• Citations for violations may issued by Lincoln Police Department officers. Violators can face fines of up to $500 and six months in jail.

    The two Departments act independently. Action by one is not required before the other can act. Those in violation of the emergency water regulations are subject to action by both departments.

The City’s last significant rain fell the weekend of July 5. The official rainfall total for Lincoln was .17 inches for the month of June. The normal June rainfall is 3.54 inches. Mayor Wesely initially asked for citizens to conserve water June 25. The Mayor institute a voluntary odd-even outdoor watering schedule July 6. The City Parks and Recreation Department began taking water conservation measures July 2. The County-City Public Building Commission put all local government facilities on the odd-even watering system July 9.

The rules for mandatory water restrictions include the following measures:

  • Sod that has been installed for less than 30 days may be watered every day. A free permit from the Building and Safety Department is needed, and receipts and proof of purchase date will be required. Eleven permits had been issued as of noon today.
  • Commercial nurseries are exempt but are asked to curtail all non-essential water use.
  • Commercial car washing facilities may operate
  • The operation of all fountains is prohibited.
  • The watering of golf course tees is permitted on alternative days. Watering greens is permitted, but watering fairways is prohibited.
  • Washing sidewalks, driveways and other paved areas is prohibited.
  • Re-filling or adding water to private swimming pools and wading pools may occur only between midnight and 6 a.m. Draining these pools is prohibited except for an end of season closure.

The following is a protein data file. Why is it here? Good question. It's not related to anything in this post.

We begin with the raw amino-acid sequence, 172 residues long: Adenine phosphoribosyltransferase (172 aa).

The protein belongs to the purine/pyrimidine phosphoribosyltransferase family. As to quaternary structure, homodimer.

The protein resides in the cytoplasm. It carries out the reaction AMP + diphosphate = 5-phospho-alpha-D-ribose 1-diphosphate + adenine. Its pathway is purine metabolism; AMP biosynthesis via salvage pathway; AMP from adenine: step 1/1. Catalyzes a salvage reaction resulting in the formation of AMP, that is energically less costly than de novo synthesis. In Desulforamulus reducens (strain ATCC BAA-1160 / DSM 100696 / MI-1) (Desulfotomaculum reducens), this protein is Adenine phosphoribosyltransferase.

• Filling or re-filling public pools must be approved by the Mayor.
  • No jet flushing of sanitary or storm sewers shall use drinkable water, unless it is necessary to prevent imminent danger to health and safety.
Additional mandatory restrictions might include a voluntary 25 percent reduction in residential indoor use; a prohibition on laying new sod; limiting car washing to commercial facilities; limiting the use of fire hydrants to fire fighting and water quality activities; and a prohibition on street sweeping. LWS could also inform major industrial, commercial and institutional water users that voluntary or mandatory water reductions and shutdowns may be necessary.

In addition to following the odd-even system, the LWS recommends watering during the cool part of the day; not watering when it is windy; adjusting sprinklers to water only the lawn, and not the sidewalk or street; using a broom, not a hose and water, for outdoor cleaning; and washing cars with a pail of soapy water, using the hose only to rinse the car.

City residents are also reminded that water fees are structured to encourage conservation. Information on water rates can be found on the City web site.